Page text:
British Prime Minister Theresa May has today given formal notice of the UK’s intention to leave the European Union, triggering Article 50 in a letter to European Council President, Donald Tusk. Co-president of the Greens/EFA group in the European Parliament, Philippe Lamberts, says negotiations must accommodate the range of views towards Brexit:
“We deeply regret that the UK will be leaving us. With such a rich shared history, the UK will always have a special relationship with the EU. We want, as far as it is possible, to accommodate the wishes of all UK citizens, not just those who voted to leave. This makes the close involvement of the devolved powers of Northern Ireland, Scotland and Wales essential to successful negotiations. We also want to reflect the wishes of young people, so many of whom voted to remain part of the European family.
“On trade, we have a clear shared interest. However, while we are not looking to punish the UK or settle scores, it must be clear that they cannot hope to get a better deal outside the EU than in it.”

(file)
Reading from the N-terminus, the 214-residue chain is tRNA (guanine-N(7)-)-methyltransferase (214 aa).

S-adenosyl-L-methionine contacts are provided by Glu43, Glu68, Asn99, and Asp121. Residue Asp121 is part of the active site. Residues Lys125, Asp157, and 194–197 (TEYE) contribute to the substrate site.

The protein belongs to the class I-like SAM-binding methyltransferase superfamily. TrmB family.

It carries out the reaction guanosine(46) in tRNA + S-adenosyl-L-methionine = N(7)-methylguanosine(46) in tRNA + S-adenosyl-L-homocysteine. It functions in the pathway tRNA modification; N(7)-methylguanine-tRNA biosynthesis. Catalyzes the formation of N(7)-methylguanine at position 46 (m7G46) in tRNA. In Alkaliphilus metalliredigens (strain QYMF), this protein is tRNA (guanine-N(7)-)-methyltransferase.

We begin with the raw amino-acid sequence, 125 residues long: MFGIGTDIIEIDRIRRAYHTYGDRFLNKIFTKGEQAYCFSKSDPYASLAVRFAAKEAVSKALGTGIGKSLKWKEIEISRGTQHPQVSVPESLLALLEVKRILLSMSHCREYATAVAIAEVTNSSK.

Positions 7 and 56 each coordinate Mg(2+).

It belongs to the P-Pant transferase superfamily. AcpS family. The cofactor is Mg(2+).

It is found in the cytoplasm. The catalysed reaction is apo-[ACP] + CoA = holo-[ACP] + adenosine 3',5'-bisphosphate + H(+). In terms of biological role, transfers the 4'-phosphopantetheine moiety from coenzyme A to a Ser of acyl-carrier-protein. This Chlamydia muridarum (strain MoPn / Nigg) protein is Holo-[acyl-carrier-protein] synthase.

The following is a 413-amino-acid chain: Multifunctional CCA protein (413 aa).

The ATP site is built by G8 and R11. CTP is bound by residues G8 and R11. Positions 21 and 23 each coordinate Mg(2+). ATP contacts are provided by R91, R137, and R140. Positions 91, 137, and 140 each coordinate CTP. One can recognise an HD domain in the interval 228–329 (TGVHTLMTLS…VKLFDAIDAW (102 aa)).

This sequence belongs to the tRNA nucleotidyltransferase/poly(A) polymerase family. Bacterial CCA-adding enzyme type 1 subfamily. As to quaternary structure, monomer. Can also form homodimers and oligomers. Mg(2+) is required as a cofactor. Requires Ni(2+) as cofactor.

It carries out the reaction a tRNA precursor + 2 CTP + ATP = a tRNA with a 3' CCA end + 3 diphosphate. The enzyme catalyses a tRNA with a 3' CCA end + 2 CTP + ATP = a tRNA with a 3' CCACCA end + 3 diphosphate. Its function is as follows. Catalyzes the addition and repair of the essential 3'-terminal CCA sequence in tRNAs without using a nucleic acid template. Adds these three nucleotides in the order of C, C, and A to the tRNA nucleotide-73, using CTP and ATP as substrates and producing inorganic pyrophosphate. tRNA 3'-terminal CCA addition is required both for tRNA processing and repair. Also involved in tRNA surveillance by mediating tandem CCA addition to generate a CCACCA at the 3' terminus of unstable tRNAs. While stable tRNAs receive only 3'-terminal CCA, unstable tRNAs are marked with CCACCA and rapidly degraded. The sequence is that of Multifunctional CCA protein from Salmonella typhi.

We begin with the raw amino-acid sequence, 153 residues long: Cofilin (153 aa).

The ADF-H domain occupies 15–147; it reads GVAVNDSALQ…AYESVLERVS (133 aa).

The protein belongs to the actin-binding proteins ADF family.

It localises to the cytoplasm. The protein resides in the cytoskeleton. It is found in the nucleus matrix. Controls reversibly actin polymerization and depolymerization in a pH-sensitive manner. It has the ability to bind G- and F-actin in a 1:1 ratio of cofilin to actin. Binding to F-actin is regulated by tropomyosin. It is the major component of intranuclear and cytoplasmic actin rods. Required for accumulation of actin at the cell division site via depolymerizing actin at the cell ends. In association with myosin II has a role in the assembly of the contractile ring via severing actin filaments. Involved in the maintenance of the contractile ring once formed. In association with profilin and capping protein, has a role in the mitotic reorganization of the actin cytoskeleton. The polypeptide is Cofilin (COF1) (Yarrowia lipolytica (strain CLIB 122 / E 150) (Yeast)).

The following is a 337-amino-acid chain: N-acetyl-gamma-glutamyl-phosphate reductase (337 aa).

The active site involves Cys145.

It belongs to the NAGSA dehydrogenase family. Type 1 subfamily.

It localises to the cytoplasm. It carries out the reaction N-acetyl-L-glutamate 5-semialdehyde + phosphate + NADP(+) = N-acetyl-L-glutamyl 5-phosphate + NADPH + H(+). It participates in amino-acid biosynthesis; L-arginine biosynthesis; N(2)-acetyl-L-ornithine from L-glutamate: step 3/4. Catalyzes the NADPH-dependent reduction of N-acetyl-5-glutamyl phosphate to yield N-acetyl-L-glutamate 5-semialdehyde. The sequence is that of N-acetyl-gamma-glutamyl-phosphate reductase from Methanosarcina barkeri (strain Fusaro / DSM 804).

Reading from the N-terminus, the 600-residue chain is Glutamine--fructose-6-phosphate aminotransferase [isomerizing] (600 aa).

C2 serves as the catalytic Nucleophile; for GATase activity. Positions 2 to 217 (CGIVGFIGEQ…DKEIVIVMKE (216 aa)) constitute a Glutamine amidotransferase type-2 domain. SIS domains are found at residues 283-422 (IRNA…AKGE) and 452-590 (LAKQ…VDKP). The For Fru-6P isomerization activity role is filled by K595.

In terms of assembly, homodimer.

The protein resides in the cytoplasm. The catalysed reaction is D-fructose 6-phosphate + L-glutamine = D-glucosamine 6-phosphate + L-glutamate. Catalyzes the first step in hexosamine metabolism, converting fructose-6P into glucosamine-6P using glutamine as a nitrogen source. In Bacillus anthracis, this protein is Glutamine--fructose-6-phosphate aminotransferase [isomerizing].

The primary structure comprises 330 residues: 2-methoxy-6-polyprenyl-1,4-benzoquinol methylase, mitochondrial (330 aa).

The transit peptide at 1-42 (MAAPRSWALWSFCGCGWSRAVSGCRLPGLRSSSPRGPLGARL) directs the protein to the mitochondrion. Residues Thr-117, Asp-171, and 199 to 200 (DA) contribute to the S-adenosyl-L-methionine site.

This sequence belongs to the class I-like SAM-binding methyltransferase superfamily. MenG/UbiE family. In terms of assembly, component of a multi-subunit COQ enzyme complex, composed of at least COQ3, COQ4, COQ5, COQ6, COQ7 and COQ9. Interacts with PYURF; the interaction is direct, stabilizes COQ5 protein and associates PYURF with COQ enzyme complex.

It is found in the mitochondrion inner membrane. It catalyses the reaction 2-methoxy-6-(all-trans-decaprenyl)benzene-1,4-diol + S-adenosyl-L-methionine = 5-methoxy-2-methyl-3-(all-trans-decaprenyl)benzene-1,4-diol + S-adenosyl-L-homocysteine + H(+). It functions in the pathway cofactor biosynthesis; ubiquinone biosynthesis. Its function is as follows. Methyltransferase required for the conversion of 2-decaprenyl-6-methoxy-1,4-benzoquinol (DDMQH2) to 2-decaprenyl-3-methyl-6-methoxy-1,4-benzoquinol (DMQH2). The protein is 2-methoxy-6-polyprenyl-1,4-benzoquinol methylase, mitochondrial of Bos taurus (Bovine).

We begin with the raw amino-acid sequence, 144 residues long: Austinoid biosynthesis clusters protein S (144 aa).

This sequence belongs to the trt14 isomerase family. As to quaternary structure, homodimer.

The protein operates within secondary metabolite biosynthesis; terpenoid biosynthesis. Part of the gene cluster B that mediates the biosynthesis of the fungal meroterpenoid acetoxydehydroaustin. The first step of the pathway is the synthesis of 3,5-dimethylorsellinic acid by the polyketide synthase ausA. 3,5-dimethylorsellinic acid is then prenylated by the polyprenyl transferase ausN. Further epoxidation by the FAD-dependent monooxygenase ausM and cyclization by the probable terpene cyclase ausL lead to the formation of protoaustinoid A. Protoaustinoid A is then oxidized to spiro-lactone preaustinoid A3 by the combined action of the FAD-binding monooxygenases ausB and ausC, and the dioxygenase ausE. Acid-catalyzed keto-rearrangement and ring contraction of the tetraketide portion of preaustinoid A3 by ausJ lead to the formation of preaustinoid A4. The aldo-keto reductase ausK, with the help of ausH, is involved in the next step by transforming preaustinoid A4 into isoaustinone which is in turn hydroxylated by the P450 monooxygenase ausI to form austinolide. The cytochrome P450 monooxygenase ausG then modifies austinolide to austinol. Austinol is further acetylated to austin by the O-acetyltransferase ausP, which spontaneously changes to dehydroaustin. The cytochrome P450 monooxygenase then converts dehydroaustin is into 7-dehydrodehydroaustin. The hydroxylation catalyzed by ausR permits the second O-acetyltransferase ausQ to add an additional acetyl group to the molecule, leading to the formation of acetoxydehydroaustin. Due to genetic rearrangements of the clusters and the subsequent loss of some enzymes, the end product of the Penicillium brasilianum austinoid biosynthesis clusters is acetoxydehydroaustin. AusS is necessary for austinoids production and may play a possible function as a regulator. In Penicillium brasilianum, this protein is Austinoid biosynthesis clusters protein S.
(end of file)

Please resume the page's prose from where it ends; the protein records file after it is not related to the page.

Greens/EFA co-president Ska Keller adds:
“We will be sorry to see the UK go. However, the decision of one member to leave should not put all of Europe’s shared achievements at risk. We will not allow Brexit to undermine the basic principles that bind the EU. Prime Minister May must once again be reminded that any privileged access to the single market must go hand in hand with freedom of movement.
"We will not accept anything that degrades the existing rights of European citizens. The status of British citizens living in the EU, and people from across Europe living in the UK, must be an urgent priority for the negotiations. They must be able to continue to live and work in the countries in which they have made their homes. Even if the UK is now leaving the Union, the close ties between the British and EU citizens will persist. It is of key importance that programmes like Erasmus can continue to bring young people together."
EFA President Josep-Maria Terricabras:
"Today is a sad day for the European project but it reflects a democratic decision that we have to accept. We have to negotiate without any spirit of revenge but also without naivety. One of our main concerns is the situation of British citizens who live in the EU and those of the EU that live in the United Kingdom. We must protect their rights."